|Weeping wave and window, Carlisle castle|
I was invited recently to read at a benefit evening for SHARE, an organization based in Mold, North Wales, that supports refugees and homeless people.
I travelled there by bus and train, and with some time to spare in Carlisle, I discovered that the Weeping Window installation of ceramic poppies, on tour throughout the UK just happened to be opening to the public that very day, at Carlisle Castle. This display commemorating WW1 has been on tour since 2015 and will end on November this year (2018). It’s at Carlisle until July so if you are in striking distance I would definitely recommend going to see it.
After arriving in Wales, I went with my friends that evening to the beach at Talacre, Flintshire, with its old lighthouse, no longer in use, backlit by the setting sun. The walk from the road to the beach, through dunes and marsh ponds with the sound of marsh birds reminding me so much of La Laune in La Petite Camargue, with its network of canals and its many ponds and lakes, its birds and bats, and its fields of grazing white horses and black bulls.
This area in Wales of ponds and marshes, close to sand dunes, is also home I was told to the rare natterjack toad, with its distinctive call.
The event the next evening at the Lock Keeper’s, Chester, was a delight. All the work put into organizing the evening by Maureen and Paul paid off, both financially, in money collected for the charity, and in the enjoyment, shared by participants and audience alike. Splendid poetry and prose, songs and music and a lovely warm gathering, where I met up with several old friends.
|Maureen Weldon and Paul Beech, organisers of the benefit concert at the Lock Keeper's, Chester|
The next day, we drove to Barmouth, on the coast. After a spell of glorious weather, this was the first overcast day and the next morning was misty. The train bridge crosses the water to the peninsula and a pedestrian walkway runs alongside.
|View from the railway and pedestrian bridge, Barmouth|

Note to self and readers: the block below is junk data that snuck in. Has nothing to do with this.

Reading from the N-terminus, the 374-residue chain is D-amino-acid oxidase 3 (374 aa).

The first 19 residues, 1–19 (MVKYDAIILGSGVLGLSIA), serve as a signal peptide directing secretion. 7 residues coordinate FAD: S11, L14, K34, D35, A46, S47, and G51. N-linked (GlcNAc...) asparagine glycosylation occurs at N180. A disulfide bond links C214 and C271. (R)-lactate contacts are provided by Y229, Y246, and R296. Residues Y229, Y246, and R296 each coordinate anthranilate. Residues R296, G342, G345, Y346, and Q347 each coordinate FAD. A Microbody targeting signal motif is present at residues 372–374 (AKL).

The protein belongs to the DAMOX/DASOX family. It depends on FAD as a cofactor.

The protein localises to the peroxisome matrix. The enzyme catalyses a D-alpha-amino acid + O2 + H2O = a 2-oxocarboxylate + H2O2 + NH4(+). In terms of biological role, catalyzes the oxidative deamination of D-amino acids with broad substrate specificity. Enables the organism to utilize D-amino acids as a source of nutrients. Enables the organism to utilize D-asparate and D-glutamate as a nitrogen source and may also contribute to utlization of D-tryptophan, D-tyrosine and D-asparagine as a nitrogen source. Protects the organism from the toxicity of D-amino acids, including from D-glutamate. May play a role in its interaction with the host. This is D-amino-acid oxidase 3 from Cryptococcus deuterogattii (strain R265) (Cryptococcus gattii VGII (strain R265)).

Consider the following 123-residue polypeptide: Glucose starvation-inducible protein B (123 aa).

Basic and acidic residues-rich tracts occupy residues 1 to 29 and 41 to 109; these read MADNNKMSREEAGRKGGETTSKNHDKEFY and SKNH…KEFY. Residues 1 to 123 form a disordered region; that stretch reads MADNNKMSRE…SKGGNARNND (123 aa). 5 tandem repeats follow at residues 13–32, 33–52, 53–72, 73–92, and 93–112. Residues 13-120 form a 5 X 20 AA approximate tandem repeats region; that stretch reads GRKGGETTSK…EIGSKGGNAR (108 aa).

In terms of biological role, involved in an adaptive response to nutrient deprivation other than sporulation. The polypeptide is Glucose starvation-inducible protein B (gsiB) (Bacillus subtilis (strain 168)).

In the afternoon, the mist cleared and we had another hot and sunny day. Walking through the town we saw a flyer for St John’s Gallery, and walked up the hill to the current exhibition of paintings in the gallery by Bernard Barnes, Reyna Ruston and Alexandra Cook. As well as housing the exhibition space, the artists’ studios, the gallery has weekly meetings of musicians, and hosts other events of interest to people who live locally or are visiting the area.
|Painting by Alexandra Cook in the exhibition|
The following day I made the long journey back, going across country from Manchester to York, to avoid the rail works on the tracks, and the inevitable replacement buses. 82 And the sun still shone until we reached Berwick on Tweed, crossing on the railway bridge high on its elegant stilts over the water. The tide was out and the estuary exposed its banks of sand. From this vantage point I see the mist rolling in, great spools wound round spindles that came from far out to sea.
So the spinning spindles have unwound and all the coastline is covered now – the red rocks, the cliff paths, with wet grass – the mist has ridden in, on horses with soft-shod hooves. A damp curtain drawn across a shore. The train veers inland and sunshine spreads its fingers over land again. Sheep graze beside their dark twin shadow selves. North has a near monopoly on shadows or at least – a long discussion re cause and effect, investigations and opinions, a long literary history. Great gulps of gorse flash past on rocky rail embankments and on the woodland slopes beyond. Acres and yellow acres of it.
|The sea at Barmouth|